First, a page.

The Department of Homeland Security announced on Sept. 22 that immigrants who apply for public assistance, including food and housing programs, could be denied a green card. The proposed regulation would broaden the scope of individuals who would be considered a “public charge,” or those dependent on what is currently a narrow set of public benefits. Under the proposed change, the definition of “public charge” would expand to encompass a wider range of assistance programs.
The New York Immigration Coalition held a press conference the morning of Sept. 24, during which advocates and service providers spoke of the possible consequences of the move while emphasizing that the proposal has not yet gone into effect.
“What we’re afraid of is that people will be afraid to seek care at the primary level and then our emergency centers will be overcrowded with people who are very sick and at later stages of their illness.” – Jill Furillo of the NY State Nurses Association pic.twitter.com/3xBdoEkH7e— New York Immigration Coalition (@thenyic) September 24, 2018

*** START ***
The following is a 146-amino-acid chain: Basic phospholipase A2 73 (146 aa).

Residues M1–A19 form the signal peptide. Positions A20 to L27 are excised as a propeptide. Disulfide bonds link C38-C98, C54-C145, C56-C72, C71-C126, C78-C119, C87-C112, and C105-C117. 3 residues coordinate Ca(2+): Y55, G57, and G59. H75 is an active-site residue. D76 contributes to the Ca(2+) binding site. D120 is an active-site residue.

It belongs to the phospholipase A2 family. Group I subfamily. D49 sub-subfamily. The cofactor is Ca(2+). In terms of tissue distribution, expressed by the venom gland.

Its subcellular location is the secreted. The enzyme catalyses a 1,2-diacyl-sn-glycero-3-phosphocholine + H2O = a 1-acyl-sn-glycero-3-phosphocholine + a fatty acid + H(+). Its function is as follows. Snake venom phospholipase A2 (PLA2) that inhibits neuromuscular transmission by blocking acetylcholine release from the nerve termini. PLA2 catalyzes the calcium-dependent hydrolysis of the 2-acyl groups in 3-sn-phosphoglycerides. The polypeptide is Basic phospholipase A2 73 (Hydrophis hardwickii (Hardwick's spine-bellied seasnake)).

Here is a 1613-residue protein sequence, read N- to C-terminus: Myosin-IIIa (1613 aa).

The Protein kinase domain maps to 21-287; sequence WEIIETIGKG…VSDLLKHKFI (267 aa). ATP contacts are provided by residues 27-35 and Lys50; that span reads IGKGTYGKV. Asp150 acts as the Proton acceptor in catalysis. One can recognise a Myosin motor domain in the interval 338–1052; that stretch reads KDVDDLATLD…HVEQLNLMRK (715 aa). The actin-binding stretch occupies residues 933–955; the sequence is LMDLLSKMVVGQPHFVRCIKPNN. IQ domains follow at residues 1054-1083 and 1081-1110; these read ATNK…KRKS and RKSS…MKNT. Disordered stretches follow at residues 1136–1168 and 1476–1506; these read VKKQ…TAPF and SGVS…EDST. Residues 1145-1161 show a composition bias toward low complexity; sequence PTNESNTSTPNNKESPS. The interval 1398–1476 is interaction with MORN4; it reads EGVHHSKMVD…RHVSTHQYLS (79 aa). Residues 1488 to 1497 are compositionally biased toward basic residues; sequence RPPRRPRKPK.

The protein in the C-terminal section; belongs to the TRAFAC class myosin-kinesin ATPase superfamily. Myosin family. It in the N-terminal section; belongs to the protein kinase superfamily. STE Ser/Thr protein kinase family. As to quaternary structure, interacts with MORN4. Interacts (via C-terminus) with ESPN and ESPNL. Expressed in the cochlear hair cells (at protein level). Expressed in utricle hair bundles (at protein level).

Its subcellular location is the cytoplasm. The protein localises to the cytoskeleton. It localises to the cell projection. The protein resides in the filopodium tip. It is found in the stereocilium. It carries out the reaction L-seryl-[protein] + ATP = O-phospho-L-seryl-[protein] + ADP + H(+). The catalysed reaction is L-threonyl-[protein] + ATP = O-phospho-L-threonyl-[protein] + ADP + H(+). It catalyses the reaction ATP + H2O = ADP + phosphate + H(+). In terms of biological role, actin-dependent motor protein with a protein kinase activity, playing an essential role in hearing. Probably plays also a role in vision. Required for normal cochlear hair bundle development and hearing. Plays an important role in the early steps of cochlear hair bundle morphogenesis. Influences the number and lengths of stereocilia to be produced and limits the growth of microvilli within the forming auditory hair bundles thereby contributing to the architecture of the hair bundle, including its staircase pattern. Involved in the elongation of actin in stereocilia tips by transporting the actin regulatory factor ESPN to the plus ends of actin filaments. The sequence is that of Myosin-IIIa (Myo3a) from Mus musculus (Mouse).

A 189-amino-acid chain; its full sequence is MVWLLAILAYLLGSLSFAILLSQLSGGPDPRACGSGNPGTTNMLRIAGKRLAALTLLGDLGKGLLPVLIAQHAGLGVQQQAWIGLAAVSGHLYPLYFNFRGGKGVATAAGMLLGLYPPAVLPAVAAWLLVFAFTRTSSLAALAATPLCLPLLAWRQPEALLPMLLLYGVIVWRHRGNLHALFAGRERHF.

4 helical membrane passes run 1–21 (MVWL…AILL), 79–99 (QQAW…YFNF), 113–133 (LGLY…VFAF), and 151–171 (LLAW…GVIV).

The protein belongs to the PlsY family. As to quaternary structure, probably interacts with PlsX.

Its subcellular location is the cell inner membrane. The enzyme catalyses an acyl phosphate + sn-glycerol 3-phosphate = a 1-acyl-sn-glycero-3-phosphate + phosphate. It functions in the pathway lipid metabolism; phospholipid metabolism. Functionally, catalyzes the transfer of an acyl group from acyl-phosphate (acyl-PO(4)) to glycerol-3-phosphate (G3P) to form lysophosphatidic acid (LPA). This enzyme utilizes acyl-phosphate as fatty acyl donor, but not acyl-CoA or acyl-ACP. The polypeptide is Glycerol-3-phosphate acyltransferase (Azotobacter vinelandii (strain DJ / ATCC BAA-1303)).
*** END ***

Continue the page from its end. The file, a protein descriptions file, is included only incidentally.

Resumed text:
“If people don’t have access to regular food support, they’re stuck every day trying to figure out how to augment their food supply. This is a public health disaster, and it’s immoral.” – Lisa David of @wearephsny pic.twitter.com/uOPSOvhwUW— New York Immigration Coalition (@thenyic) September 24, 2018
See more from the press conference on their Twitter page. NYIC is also holding a rally at the corner of Orchard and Delancey streets at 5:30 p.m. in protest of the proposal.
Writing in Long Island Wins, Patrick Young noted some key points:
- This is only a proposed rule, it is not in effect. There is no reason for anyone to stop receiving public assistance right now.
- Even if and when it becomes a final rule, people will still have 60 days to drop their benefits, if they choose to.
- This only affects those who are likely to apply for permanent residence in the future. If someone is already a permanent resident, it will have no impact on that person.
María Peña reports in El Diario on the response on Sept. 23 from immigrant advocacy groups from across the country who said they would consider taking legal action to stop the proposal. Continue reading